The period just after conflict is a time of turmoil when social norms are in a state of flux, donor funds are available and there is often a political will for change. A window of opportunity for reform in public sector institutions can open, offering a chance to “build back better” in health and gender equality more broadly. It is a time when countries could theoretically establish a health system underpinned by the principles of gender equality which identifies and responds to the different health needs of women as well as men, ensuring equitable access and health outcomes.
This policy brief looks at the context of gender and health, and how they are affected by conflict. It also assesses whether humanitarian assistance in the immediate post- conflict period addresses the impact of conflict on health from a gender perspective. A second sister brief examines long-term reform of the health system through a gender lens, using the World Health Organization’s health system building blocks as a framework.
Conflict exacerbates existing gender inequalities and reinforces gender disparities in health.
Measuring the impact of conflict on gender disparities in health is complex, and is hindered by poor data and a lack of consensus on relevant indicators.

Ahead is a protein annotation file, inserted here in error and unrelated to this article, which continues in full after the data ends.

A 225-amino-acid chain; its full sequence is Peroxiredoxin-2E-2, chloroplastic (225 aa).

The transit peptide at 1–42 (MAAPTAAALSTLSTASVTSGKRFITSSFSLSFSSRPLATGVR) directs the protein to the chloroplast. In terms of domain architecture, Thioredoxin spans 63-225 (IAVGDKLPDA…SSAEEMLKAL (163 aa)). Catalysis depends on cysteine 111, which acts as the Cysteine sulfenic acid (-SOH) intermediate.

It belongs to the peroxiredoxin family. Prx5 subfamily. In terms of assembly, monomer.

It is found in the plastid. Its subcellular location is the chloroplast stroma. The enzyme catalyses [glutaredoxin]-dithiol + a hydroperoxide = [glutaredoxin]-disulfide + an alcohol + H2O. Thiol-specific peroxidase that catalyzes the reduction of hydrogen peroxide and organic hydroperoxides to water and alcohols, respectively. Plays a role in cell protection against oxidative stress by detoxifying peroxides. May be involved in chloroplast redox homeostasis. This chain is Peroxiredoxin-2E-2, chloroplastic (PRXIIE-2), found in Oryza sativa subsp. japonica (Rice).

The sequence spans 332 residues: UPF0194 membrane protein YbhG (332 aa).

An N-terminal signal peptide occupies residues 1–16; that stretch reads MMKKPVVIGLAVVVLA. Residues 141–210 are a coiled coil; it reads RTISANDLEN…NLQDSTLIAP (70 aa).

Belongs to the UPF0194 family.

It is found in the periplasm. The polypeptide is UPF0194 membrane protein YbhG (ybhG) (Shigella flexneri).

Humanitarian assistance pays lip service to integrating gender in its programming and often fails to address the different impacts of conflict on men and women.
The humanitarian response to gender programming is dominated by a focus on sexual violence (against women) and maternal health, enabling donors and relief organisations to claim that they are addressing gender, without an understanding of how gender differences shape men and women’s health in other areas.
Humanitarian work is hindered by a lack of robust data. There is a need to collect information broken down by sex, and set indicators to measure gender disparities in health.
The reconstruction of the health system after conflict needs to be informed by a shared vision of a gender equitable future.